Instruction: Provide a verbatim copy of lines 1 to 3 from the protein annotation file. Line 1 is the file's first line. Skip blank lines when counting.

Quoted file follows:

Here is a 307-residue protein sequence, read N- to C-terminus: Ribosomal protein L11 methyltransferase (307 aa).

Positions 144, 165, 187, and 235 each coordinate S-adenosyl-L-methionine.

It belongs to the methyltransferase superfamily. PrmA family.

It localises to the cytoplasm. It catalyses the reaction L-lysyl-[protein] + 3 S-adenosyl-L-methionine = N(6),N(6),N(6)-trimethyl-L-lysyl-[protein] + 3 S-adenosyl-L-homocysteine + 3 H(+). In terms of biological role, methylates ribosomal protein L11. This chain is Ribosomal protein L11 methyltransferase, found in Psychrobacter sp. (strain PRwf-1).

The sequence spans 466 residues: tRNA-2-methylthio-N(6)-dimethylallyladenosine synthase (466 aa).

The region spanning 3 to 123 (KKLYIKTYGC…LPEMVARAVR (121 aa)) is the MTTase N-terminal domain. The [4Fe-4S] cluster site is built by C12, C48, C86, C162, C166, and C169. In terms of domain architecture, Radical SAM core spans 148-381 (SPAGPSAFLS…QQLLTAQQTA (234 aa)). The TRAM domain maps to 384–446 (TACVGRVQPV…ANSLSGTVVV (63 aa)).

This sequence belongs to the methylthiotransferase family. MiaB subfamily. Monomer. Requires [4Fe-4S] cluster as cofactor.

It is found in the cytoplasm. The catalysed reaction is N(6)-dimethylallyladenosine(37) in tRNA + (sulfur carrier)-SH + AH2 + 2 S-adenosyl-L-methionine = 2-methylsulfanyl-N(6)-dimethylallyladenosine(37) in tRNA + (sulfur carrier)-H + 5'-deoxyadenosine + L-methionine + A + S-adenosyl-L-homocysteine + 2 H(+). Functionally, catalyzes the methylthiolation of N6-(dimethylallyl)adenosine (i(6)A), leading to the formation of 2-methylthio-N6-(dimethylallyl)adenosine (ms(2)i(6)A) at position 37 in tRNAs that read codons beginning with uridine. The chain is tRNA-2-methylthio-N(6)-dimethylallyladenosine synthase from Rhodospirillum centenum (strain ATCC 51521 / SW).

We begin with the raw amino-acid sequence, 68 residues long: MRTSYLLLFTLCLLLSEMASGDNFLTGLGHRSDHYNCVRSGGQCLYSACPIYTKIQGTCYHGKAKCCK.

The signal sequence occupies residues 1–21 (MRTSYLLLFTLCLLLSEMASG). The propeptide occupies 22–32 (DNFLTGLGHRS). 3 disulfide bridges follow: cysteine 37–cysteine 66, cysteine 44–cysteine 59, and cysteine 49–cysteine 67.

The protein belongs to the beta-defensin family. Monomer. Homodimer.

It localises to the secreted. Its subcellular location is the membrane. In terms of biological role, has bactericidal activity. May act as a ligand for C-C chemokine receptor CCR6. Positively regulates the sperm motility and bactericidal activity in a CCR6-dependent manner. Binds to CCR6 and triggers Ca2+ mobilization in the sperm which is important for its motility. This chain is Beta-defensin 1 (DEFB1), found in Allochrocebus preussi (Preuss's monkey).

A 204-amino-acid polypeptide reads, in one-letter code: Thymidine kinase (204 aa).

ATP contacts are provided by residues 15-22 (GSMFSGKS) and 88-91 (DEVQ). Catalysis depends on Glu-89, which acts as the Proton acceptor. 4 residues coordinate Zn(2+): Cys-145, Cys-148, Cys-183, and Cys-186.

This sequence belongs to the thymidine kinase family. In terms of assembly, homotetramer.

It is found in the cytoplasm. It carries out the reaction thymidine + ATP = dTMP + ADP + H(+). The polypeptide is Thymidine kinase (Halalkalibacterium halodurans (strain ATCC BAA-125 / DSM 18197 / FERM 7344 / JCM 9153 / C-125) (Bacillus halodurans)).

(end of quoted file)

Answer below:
Here is a 307-residue protein sequence, read N- to C-terminus: Ribosomal protein L11 methyltransferase (307 aa).

Positions 144, 165, 187, and 235 each coordinate S-adenosyl-L-methionine.

It belongs to the methyltransferase superfamily. PrmA family.